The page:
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Sennheiser HD600/650 vs HiFiMan HE400 - Page 5

post #61 of 71

For me I like the immersive sound that over the ear units provide.  I'm chattin with my dad now and he just said he prefers over ear also.  I guess I'll get back to the chopping block and start my search over again. 

 

Thanks for the feedback.

 

- Destion

post #62 of 71
Quote:
Originally Posted by sillbeer View Post
 

For me I like the immersive sound that over the ear units provide.  I'm chattin with my dad now and he just said he prefers over ear also.  I guess I'll get back to the chopping block and start my search over again. 

 

Thanks for the feedback.

 

- Destion

hey destion,

 

i think you might be misunderstanding some stuff.

 

1.) so over-ear vs on-ear (aka supra-aural) only describe the fit of the earcups. over-ear earcups completely encompasses your ears, while on-ear earcups sit on top of your ears. whether the design is over-ear or on-ear does not really relate to the headphone's sound quality, but it is more of a size, fit, and comfort type thing. on-ears are all closed, but they often can leak sound out through the space between your ears & the earpads and some people find on-ears less comfortable due to the clamping pressure directly on your ears. broadly speaking, at the same price point, over-ear will generally have better sound quality than on-ears.

 

2.) over-ear headphones can be open or closed

 

open headphones allow sound to pass through the earcups, so they leak sound in and out as they are not noise isolating. that means you can hear your environment while wearing open headphones and people nearby can hear your music. for home use, people generally prefer open headphones as noise isolation is not a concern. closed headphones have great noise isolation, so people around you cannot hear your music and you cannot hear noises from the background. for portable use, people generally prefer closed headphones as not to disturb others around them. 

 

In terms of sound quality, open headphones generally have better sound quality than closed headphones at the same price point. open headphones can achieve a more natural/realistic sound, a better sound stage, and better sound quality (as you don't get the reverberation or distortion of sound waves bouncing around within the earcups). closed headphones can potentially achieve more bass quantity and rumble due to the reverberation of the notes. this is a broad generalization, and there are specific models that may be different. there are also a lot of over-priced headphones on the market, so price is not always reflective of sound quality.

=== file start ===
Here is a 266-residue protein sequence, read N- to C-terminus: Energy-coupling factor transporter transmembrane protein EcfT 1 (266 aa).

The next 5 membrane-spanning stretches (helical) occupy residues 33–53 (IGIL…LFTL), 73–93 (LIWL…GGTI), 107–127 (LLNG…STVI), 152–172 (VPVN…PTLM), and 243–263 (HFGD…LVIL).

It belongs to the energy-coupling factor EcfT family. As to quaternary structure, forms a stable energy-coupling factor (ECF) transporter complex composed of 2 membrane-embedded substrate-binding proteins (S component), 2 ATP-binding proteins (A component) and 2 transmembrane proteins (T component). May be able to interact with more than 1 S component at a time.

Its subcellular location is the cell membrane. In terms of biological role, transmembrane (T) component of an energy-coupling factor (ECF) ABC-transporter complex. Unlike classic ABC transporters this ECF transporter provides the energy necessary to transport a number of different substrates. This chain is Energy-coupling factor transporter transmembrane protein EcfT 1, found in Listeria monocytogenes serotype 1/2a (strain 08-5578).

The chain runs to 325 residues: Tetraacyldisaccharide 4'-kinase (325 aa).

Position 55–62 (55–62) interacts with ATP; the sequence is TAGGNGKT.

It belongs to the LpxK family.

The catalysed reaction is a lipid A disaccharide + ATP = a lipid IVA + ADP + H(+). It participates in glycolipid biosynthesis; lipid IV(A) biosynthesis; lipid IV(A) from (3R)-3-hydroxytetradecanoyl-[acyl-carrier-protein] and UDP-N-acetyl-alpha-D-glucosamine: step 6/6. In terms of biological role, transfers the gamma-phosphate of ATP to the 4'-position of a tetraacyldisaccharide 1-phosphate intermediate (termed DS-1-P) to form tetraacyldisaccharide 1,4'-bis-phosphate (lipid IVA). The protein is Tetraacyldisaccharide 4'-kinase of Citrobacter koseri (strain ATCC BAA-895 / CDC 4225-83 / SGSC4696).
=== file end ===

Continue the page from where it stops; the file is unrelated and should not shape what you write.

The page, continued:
The Sennheiser HD600/HD650 and the Hifiman HE-400 are all full-sized open over-ear headphones. They often considered to be among the best open over-ear headphones in the mid-fi range ($200-$500) among the audiophile community, so they are commonly recommended. The HD600/HD650 use dynamic driver technology while the HE-400 uses planar magnetic technology. I personally think that those three headphones (the HD600/HD650/HE400) are the best headphones you can get in this price bracket and an amazing value per dollar as you cannot find anything with better sound quality at their price point (IMO). Other highly regarded and cheaper open options include the AKG K701/K702/Q701 and Beyerdynamic DT990/880 at around $200ish. Also, be aware that it is often recommended to get an amp for these open over-ear headphones to reach their full sonic potential as their sound quality will scale up with additional power.